If you’d told me two years ago that The Mystery Jets would make one of the best pop albums of 2008, I think I would’ve scoffed. Here was a band who claimed King Crimson to be a primary influence, and who never met 17 disparate musical ideas that they didn’t like and want to put all into the same song. Not that they didn’t have some good songs ("You Can’t Fool Me Dennis" made my Best Singles of 2005 list) but The Mystery Jets were just too damn inclusive.
But dammit there’s no denying the pop smarts found all over their new album, Twenty One, where nearly every song could be a single. It’s been a long time since I listened to one album repeatedly, nonstop, like this. It’s all I listened to on the way too and and from SXSW. I listen to it in the shower, while doing the dishes, on the way to work, just about everywhere I have control of the music, and it would probably still be in prime rotation if it wasn’t for the new Shortwave Set album.
So what happened? Was it the exit of the dad? I’ve joked that his response to hearing any new song brought to the band was "That’s not how Yes would’ve done it!" But I doubt that’s really the case. Something tells me he probably just bowed out, letting them be a truly young band. (More on this in a minute.)
My guess is a combination of producer Errol Alkan bringing his pop sensibilities to the group, as well as a maturation of songwriting. Certainly those sirens that kick off album-opener "Hideaway" were his idea. And probably the saxaphone on the soon-to-be-a-single "Two Doors Down" which I’m guessing is the song drummer Kapil Trivedi is talking about when he said "If the song sounded like an ’80s Whitney Houston song, [Alkan would] go for it and bring out the keys to make it top-line."
MP3: Mystery Jets – Two Doors Down
As someone who suffered through the ’80s Sax Nightmare firsthand, I must admit I cringed the first time I heard the sax fadeout of "Two Doors Down" (straight out of "I Wanna Dance With Somebody"), an otherwise near-perfect pop song with the kind of massive chorus that you’re singing along with before the song is half over. Maybe it’s because I’ve listened to it so much, but I’ve come to not even notice it. There’s more sax on the album, though thankfully most of it is more of the kind that Duran Duran or the Beat used — more of a sexy bleat (is that possible?) the kind you can’t trace back to "Baker Street." The kind that doesn’t immediately grate on your nerves. You can hear it on "MJ," which follows "Two Doors Down," and sounds more than a little like the Police’s "Don’t Stand So Close to Me" though filtered through DD or General Public.
But enough about saxaphones. We’re talking really focused songwriting here, to the point seems like they were trying to write Big Pop Hits. That’s not a bad thing, if done right, which I think they mostly did. Taking a page from the Glen Ballard/Aerosmith late-80s approach to chart success, nearly half the songs start with the chorus. Or in the case of the current single, "Young Love," I’m not exactly sure what the chorus is. Here’s the charming video:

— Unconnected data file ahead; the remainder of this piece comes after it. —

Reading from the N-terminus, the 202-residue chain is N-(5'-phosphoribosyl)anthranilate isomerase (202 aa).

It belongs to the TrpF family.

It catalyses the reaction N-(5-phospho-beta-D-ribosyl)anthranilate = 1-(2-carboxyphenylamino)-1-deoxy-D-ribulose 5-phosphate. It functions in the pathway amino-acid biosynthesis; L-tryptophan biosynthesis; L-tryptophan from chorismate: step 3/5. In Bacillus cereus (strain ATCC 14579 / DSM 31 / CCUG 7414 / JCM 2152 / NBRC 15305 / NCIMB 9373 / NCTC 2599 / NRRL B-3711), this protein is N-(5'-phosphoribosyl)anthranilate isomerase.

The "If I only knew your name…" part starts off like it’s just a verse, but then they come back to it over and over… which kind of makes it the chorus. But it doesn’t sound like a chorus the way that "Two Doors Down" or "Half In Love with Elizabeth" do, but nothing else is really chorus-like, either, though… I’m still not sure. But it’s a great song and maybe a good example of what works on the album. It’s got a killer bassline (how often do you hear that about a pop song anymore?) and guitars that never settle for just strumming. Lead guitarist William Rees, who actually takes lead vocals on "Young Love," is a really inventive player (doesn’t use a pick, not that that’s inventive, just hard on the fingers) sort of in the same way Johnny Marr was in the Smiths. The second time the chorus come in, Alkan adds this shimmery little keyboard thing which pulls you along, then halfway though in comes Laura Marling who adds a whole new element to the song.
"Young Love" is also a good example, lyrically, of the album which really seems to be about what it is to be young. Most of it dealing with matters of the heart, but just also that fearless, youthful spirit we all have before responsibility kicks in. "Please don’t turn me into a man," Blane Harrison sings on the Dylan-esque "Umbrellahead." "I Don’t want to see my skin fold. Please won’t you keep me as a I am / People look so lonely when they’re old." Which might have been a bit hard to sing with your dad on stage next to you.
I think I could go through song-by-song, dissecting all the cool little touches on Twenty One but this post has become rambly enough. The album doesn’t seem to be coming out in America anytime soon, I’m not even sure they have an American label at this point (Dim Mak’s page doesn’t seem to have been updated in over a year). Every record store I’ve been to in New York has given me blank stares when I ask about it.** But you can get it digitally — high quality, DRM-free MP3s — via 7 Digital. This will definitely be in my Top Ten of 2008… how high remains to be seen. One more taste of the album, plus a remix, for you:
MP3: The Mystery Jets – Half In Love with Elizabeth
Great review. Agree completely — fantastic disc. That said, it took a few listens to really sink in for me. I actually loved the first album (prog is a guilty pleasure of mine), and I definitely wasn't expecting this much of a change.
I will miss Henry, though. It was humorous seeing the band at Mercury Lounge last year (?) with a bunch of early twenties kids and one dad.
Actually, I kinda just described the Okkervil River set I saw the other night with Charles Bissell on guitar. :^)
I just couldn't get into it but reading your effusive review I will have to go back and listen again. Sometimes I can be dense.